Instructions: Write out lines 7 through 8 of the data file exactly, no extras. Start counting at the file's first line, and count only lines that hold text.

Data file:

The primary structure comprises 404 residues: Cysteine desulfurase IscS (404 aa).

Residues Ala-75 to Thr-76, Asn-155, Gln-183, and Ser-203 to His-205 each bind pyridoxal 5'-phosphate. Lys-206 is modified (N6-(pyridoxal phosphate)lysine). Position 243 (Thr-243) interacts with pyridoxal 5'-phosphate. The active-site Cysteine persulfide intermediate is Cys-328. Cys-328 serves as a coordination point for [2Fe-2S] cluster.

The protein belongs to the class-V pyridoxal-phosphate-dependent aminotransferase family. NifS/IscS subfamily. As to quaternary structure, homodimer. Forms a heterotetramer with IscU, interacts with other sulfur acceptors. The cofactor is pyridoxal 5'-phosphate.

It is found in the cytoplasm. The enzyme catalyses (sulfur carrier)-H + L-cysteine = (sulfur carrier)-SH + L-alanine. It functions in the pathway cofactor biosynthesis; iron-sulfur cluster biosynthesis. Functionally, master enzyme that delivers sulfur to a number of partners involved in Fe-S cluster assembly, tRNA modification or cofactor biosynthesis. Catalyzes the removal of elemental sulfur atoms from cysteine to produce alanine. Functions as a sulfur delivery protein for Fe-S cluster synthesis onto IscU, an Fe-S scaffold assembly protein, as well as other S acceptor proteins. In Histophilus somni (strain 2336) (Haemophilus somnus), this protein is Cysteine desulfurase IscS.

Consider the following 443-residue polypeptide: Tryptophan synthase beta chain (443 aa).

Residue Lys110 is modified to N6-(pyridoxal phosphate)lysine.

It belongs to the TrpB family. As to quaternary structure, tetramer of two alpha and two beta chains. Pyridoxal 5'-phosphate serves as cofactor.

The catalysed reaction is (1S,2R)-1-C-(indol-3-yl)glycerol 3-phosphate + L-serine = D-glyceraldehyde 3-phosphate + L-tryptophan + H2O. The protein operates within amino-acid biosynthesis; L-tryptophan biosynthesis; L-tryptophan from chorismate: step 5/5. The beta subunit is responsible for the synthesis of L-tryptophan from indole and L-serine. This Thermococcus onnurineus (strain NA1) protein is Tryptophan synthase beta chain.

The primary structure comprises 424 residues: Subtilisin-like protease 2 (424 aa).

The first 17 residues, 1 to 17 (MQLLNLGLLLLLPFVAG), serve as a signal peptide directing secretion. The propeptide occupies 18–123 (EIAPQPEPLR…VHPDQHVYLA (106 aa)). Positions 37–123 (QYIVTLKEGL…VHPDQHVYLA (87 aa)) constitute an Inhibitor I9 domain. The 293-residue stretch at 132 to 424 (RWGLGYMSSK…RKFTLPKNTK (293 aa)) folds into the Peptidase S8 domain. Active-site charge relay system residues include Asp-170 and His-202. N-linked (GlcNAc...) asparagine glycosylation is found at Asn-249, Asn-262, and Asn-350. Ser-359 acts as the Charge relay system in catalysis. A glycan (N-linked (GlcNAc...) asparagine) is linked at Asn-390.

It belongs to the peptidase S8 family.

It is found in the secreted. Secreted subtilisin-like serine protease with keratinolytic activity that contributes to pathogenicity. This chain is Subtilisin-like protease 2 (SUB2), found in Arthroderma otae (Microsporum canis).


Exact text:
It belongs to the TrpB family. As to quaternary structure, tetramer of two alpha and two beta chains. Pyridoxal 5'-phosphate serves as cofactor.

The catalysed reaction is (1S,2R)-1-C-(indol-3-yl)glycerol 3-phosphate + L-serine = D-glyceraldehyde 3-phosphate + L-tryptophan + H2O. The protein operates within amino-acid biosynthesis; L-tryptophan biosynthesis; L-tryptophan from chorismate: step 5/5. The beta subunit is responsible for the synthesis of L-tryptophan from indole and L-serine. This Thermococcus onnurineus (strain NA1) protein is Tryptophan synthase beta chain.